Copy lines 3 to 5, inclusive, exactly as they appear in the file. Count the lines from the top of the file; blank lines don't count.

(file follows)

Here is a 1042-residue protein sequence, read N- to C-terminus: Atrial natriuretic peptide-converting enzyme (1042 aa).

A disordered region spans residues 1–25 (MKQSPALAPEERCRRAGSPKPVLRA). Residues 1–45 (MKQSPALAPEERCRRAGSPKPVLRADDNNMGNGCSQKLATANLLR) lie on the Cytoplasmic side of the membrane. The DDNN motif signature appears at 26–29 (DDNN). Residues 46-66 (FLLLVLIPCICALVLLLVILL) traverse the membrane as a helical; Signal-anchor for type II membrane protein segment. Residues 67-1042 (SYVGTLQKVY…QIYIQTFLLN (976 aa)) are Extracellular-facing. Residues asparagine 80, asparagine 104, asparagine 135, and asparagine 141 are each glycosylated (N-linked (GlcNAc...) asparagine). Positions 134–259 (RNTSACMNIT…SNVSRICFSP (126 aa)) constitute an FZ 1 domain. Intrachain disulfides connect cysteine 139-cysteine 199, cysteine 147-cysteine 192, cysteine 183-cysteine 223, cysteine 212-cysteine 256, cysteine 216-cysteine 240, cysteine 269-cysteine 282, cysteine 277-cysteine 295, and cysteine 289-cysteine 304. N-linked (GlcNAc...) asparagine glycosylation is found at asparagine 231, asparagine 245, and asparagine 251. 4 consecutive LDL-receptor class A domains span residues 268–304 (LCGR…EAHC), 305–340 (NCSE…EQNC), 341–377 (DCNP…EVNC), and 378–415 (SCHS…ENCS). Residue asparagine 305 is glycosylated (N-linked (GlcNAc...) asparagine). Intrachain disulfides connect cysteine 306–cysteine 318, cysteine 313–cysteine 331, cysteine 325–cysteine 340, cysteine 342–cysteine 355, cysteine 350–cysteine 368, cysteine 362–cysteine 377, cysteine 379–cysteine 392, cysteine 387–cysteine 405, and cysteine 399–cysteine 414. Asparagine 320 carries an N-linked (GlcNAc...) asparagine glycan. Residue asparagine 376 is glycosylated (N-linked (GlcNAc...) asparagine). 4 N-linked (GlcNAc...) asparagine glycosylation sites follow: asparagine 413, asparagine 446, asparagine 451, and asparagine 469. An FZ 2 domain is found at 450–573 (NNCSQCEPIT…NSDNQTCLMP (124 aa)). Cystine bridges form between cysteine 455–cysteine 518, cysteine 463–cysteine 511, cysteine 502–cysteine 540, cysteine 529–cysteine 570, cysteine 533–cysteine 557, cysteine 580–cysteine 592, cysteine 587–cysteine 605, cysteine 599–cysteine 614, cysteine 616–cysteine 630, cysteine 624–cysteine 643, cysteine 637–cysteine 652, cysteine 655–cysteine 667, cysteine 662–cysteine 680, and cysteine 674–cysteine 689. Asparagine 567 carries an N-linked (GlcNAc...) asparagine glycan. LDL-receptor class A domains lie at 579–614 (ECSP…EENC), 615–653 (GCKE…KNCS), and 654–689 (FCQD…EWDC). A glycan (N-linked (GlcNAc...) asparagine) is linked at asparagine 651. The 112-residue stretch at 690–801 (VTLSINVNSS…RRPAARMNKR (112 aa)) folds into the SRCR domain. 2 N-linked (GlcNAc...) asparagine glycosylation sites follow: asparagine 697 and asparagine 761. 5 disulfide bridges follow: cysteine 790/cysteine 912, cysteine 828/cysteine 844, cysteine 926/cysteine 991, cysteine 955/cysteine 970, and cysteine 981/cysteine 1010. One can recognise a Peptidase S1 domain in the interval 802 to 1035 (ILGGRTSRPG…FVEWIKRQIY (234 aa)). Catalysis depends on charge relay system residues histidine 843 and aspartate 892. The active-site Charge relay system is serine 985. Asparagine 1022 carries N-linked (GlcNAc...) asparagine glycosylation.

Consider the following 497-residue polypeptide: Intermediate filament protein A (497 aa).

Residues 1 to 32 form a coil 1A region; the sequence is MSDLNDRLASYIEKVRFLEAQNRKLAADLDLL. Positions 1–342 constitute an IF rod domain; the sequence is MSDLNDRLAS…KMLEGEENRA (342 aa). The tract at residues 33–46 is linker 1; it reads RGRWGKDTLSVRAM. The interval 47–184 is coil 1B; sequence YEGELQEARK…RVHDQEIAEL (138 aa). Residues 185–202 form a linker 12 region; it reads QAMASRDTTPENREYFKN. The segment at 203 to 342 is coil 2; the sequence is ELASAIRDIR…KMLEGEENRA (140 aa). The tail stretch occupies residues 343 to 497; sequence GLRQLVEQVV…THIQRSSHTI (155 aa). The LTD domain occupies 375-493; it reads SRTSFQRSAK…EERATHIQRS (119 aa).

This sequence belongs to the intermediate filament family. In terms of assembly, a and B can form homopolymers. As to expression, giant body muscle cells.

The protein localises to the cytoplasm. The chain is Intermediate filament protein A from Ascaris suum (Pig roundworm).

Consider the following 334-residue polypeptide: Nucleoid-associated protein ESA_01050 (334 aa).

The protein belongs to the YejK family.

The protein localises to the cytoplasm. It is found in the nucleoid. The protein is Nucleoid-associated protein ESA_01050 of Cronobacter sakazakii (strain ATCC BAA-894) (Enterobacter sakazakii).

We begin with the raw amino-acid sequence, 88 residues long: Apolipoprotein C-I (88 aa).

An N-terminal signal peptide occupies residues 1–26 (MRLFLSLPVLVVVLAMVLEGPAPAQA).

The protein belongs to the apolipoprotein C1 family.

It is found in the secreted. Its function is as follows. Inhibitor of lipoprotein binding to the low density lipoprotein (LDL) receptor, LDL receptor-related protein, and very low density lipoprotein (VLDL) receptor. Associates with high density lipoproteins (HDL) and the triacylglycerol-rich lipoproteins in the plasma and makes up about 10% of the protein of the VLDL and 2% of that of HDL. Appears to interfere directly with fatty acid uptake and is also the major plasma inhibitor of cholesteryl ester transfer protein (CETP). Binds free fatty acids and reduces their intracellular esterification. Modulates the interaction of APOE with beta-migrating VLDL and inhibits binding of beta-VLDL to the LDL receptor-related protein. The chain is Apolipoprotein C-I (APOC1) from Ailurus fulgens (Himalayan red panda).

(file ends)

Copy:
Consider the following 497-residue polypeptide: Intermediate filament protein A (497 aa).

Residues 1 to 32 form a coil 1A region; the sequence is MSDLNDRLASYIEKVRFLEAQNRKLAADLDLL. Positions 1–342 constitute an IF rod domain; the sequence is MSDLNDRLAS…KMLEGEENRA (342 aa). The tract at residues 33–46 is linker 1; it reads RGRWGKDTLSVRAM. The interval 47–184 is coil 1B; sequence YEGELQEARK…RVHDQEIAEL (138 aa). Residues 185–202 form a linker 12 region; it reads QAMASRDTTPENREYFKN. The segment at 203 to 342 is coil 2; the sequence is ELASAIRDIR…KMLEGEENRA (140 aa). The tail stretch occupies residues 343 to 497; sequence GLRQLVEQVV…THIQRSSHTI (155 aa). The LTD domain occupies 375-493; it reads SRTSFQRSAK…EERATHIQRS (119 aa).

This sequence belongs to the intermediate filament family. In terms of assembly, a and B can form homopolymers. As to expression, giant body muscle cells.